Olio says its technology streamlines communication between the surgical team and post-acute providers along the patient’s entire journey.
A central Indiana man who broke his hip five years ago—then broke his other hip very recently—certainly faced a medical misfortune, but is also a testament to technology transforming patient care. Central Indiana Orthopedics surgeon Dr. Joseph Jerman says the man stayed in the nursing home for three months after his first operation, and his family was anticipating another “miserable” 90-day stay after the same surgery on his other hip—but he was home in ten days. While Jerman points to a few reasons why, he gives much credit to Olio Health, a Carmel-based tech startup that helps him “have a good finger on the pulse” of patients after they leave the hospital.
“We’ve cut our average length of stay for a hip fracture—which is kind of the benchmark—more than in half,” says Jerman. “If you would’ve told me this a year or two ago, I would’ve thought you were absolutely out of your mind.”
Jerman says the orthopedics specialty has a solid track record in controlling care—and its related costs—in the acute (hospital) setting, but there was “a pretty significant void in what we were doing from days six to 90.”
It’s increasingly important to monitor patients throughout the post-acute setting as the healthcare industry shifts its focus to episodic care. Rather than being reimbursed for each service delivered to the patient, hospitals are being paid based on the entire episode of care—the day of surgery and the 90-day recovery period afterwards, for example. That means siloes of care must come tumbling down, explains Olio Chief Executive Officer Ben Forrest.
“A patient’s pathway has a lot of touch points, and all of those different providers are siloed within their own walls; the patient is treated at the hospital, then leaves the hospital and gets care provided by an entirely different group of people,” says Forrest. “Olio sets out to bring those different siloed environments together, so they can collaborate digitally and work cohesively in one shared environment. And ultimately, the patient gets the best care they possibly can.”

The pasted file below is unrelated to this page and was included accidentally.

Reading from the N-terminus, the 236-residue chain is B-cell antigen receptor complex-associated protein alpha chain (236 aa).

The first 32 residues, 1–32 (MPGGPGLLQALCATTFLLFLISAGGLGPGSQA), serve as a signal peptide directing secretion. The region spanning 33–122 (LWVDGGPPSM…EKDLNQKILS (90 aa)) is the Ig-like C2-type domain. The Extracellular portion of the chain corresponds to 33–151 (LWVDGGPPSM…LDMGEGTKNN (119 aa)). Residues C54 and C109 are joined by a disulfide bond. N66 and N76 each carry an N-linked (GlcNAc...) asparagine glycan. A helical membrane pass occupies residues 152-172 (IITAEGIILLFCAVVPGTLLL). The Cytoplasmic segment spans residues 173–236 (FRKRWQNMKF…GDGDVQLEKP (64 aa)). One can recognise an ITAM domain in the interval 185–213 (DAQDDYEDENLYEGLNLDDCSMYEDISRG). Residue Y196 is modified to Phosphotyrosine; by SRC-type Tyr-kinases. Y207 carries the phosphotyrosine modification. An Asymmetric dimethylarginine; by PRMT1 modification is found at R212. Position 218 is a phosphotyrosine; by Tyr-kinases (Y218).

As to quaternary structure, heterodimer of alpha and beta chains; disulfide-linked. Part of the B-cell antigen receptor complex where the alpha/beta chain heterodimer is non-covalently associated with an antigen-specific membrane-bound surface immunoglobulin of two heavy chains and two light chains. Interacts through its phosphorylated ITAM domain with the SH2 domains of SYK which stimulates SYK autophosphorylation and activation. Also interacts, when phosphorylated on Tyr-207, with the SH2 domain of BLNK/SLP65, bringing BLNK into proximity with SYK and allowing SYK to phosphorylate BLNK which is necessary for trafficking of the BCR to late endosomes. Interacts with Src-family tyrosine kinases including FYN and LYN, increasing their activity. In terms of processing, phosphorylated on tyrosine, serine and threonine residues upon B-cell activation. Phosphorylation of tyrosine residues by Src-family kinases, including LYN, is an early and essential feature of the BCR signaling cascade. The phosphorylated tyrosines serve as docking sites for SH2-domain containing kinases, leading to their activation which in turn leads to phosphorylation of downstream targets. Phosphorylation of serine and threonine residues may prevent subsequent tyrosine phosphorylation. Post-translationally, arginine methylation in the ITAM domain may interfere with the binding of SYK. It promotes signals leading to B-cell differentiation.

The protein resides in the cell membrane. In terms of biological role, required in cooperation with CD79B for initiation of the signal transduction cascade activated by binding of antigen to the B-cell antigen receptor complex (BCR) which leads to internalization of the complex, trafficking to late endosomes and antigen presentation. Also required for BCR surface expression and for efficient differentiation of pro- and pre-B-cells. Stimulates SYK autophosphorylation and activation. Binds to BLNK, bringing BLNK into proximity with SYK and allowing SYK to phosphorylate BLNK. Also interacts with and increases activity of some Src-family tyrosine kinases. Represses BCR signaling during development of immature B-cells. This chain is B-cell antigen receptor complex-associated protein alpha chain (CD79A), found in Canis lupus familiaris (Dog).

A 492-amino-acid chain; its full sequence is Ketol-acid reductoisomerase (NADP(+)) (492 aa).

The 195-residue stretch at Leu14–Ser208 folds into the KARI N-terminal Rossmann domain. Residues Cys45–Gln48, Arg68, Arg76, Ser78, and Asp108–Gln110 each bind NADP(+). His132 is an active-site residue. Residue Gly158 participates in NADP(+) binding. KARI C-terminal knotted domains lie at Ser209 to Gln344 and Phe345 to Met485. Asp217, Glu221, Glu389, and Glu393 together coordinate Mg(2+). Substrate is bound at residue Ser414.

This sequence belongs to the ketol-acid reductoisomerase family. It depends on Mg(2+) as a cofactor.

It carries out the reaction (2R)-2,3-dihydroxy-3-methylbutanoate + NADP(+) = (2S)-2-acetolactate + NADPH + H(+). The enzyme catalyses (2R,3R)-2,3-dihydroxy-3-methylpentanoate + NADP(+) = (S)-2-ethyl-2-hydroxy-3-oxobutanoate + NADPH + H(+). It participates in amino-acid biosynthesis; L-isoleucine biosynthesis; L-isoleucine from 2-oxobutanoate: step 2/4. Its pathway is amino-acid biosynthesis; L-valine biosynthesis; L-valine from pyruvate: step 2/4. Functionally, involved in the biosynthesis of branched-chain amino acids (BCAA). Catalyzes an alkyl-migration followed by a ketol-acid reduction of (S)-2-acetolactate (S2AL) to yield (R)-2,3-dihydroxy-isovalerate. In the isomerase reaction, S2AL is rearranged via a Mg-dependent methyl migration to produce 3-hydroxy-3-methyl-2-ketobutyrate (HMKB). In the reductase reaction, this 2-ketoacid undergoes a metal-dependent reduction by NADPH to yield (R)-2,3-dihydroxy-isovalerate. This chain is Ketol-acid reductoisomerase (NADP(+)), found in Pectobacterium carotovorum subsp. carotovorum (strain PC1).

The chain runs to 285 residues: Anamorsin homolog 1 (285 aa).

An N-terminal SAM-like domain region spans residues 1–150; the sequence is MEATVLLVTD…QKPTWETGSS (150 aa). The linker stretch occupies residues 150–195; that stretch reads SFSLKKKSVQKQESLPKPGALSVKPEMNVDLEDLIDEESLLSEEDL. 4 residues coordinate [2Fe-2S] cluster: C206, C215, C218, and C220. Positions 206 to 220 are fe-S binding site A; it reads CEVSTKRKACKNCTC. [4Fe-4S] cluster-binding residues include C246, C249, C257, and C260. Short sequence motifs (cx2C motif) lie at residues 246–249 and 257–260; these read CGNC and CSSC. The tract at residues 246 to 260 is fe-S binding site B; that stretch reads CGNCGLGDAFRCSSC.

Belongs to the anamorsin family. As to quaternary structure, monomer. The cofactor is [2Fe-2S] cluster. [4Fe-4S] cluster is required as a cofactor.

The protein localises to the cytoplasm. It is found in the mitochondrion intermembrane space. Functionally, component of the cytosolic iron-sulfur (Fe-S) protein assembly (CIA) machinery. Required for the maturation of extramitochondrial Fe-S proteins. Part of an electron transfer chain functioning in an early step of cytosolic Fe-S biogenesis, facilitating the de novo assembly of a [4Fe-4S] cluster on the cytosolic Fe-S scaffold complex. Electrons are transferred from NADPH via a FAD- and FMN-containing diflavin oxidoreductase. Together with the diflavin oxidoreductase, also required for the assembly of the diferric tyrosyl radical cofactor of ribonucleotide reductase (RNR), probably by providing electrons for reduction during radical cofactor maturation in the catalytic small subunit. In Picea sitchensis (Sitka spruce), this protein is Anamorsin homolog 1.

Olio’s technology focuses on streamlining communication between hospital or physician teams and post-acute providers along the patient’s entire journey. The software provides an electronic method to monitor individual patients; the teams set specialty-specific care goals for the recovery plan, dashboards track patients’ progress and acute and post-acute teams can communicate instantly in real-time. Olio says the secure technology replaces traditional clunky methods, such as exchanging voicemails, emails and other non-HIPPA compliant communications.
“Each day, we can go through every one of [our] patients in a skilled nursing facility and make sure everything is on track,” says Jerman. “If there are any issues—someone has fallen off course, is having a problem with wounds or not progressing well in therapy—it’s all in this app; we can just push a button. Previously, it would’ve taken a day or two to call someone, leave a message and wait. It’s cut through an extraordinary amount of red tape.”
The SaaS startup, which surpassed its goal and closed a $2.5 million seed funding round in March, recently added a “patient escalation” function within the software designed for the post-acute team.
“With the click of a button, it gives them the ability to notify the hospital or referring physician team that there’s a problem going on. We wanted to build an electronic way for them to raise their hand and say, ‘I’m having a little trouble here, can you help us out?’” says Forrest. “With push notifications or email notifications about a problem, we’re getting providers centered around that patient in under 30 minutes. It’s truly helping both sides of the aisle in a very, very effective way.”
Jerman says the feature prevents unnecessary ambulance trips, ER visits and hospital readmissions—all with heavy cost burdens for both the patient and provider.
“We’ve built the product now to be able to go to our hospital customer and say, ‘Tell us what patients you’re discharging, where you see better collaboration as a true patient benefit, and we will enable you to get automated feedback from your post-acute partners that says how that patient’s doing,’” says Forrest. “We feel like we can deliver that to them in two months’ time. That’s innovating, and that’s what doesn’t exist right now.”
Forrest says Olio’s $2.5 million seed funding round surpassed the startup’s goal and sets the stage to grow to a team of 80 central Indiana employees by 2020.
Forrest believes Olio has a competitive advantage when recruiting highly-demanded employees in Indy’s growing tech scene.
Jerman says the patient escalation function in Olio’s software has already proven to be valuable.
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